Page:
Acetyl-CoA carboxylase overexpression in herbicide-resistant large crabgrass (Digitaria sanguinalis)


Laforest, M., Soufiane, B., Simard, M.J., Obeid, K., Page, E., Nurse, R.E. (2017). Acetyl-CoA carboxylase overexpression in herbicide-resistant large crabgrass (Digitaria sanguinalis). Pest Management Science, [online] 73(11), 2227-2235.

Plain language summary

Herbicides are used to control weeds in crops. The purpose of the active ingredient in a herbicide is to block one of the vital functions of the target plant in order to control the plant’s growth. Because of the functions that they target, some herbicides are specific to grasses and are called graminicides. Producers in Ontario observed in 2015 that graminicides were failing to control large crab grass. Graminicides are grouped into several subclasses, and large crab grass is resistant to the two subclasses that were tested. Genetic studies showed that the gene responsible for the function targeted by the herbicide is expressed 3.4 to 9.3 times more in herbicide-resistant plants than in susceptible plants. These studies also showed that the gene was amplified (5 to 7 times more copies) in resistant plants. This the first case, after glyphosate resistance in certain weeds, in which the amplification of a gene explains the phenomenon of resistance. Because we know what the mechanism is, we can create a genetic test for rapidly diagnosing similar cases of resistance in large crab grass. The test provides early confirmation of resistance and informs producers so that they can make the best decisions in terms of their cropping practices.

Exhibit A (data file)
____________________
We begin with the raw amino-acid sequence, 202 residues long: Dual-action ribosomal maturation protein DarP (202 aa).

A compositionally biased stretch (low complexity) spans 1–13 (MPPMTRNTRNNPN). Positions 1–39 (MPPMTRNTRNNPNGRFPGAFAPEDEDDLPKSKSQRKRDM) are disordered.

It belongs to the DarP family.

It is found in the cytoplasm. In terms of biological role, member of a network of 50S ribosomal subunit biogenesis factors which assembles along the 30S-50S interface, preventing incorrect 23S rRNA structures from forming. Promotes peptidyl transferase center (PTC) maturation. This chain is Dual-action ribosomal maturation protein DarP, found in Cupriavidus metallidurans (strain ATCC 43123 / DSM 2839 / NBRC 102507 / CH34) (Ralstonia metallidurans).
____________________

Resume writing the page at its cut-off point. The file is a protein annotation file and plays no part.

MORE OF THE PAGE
BACKGROUND: The occurrence of herbicide-resistant weed biotypes is increasing and this report of an acetyl-CoA carboxylase (ACCase) inhibitor-resistant Digitaria sanguinalis L. Scop. from southwestern Ontario is another example. The identified weed escaped control in an onion and carrot rotation in which graminicides were used for several consecutive years. Our goal was to characterize the level and mechanism of resistance of the biotype. RESULTS: The biotype was resistant to all five ACCase inhibitor herbicides tested. Gene-expression profiling was performed because none of the mutations known to confer resistance in the ACCase gene were detected. RNASeq and quantitative reverse-transcriptase PCR (qRT-PCR) results indicated that transcription of ACCase was 3.4–9.3 times higher in the resistant biotype than the susceptible biotype. ACCase gene copy number was determined by qPCR to be five to seven times higher in the resistant compared with the susceptible biotype. ACCase gene overexpression was directly related to the increase of the ACCase gene copy number. CONCLUSION: Our results are consistent with the hypothesis that overexpression of the herbicide target gene ACCase confers resistance to the herbicide. This is the first reported case of target gene duplication conferring resistance to a herbicide other than glyphosate. © 2017 Society of Chemical Industry. See related Article.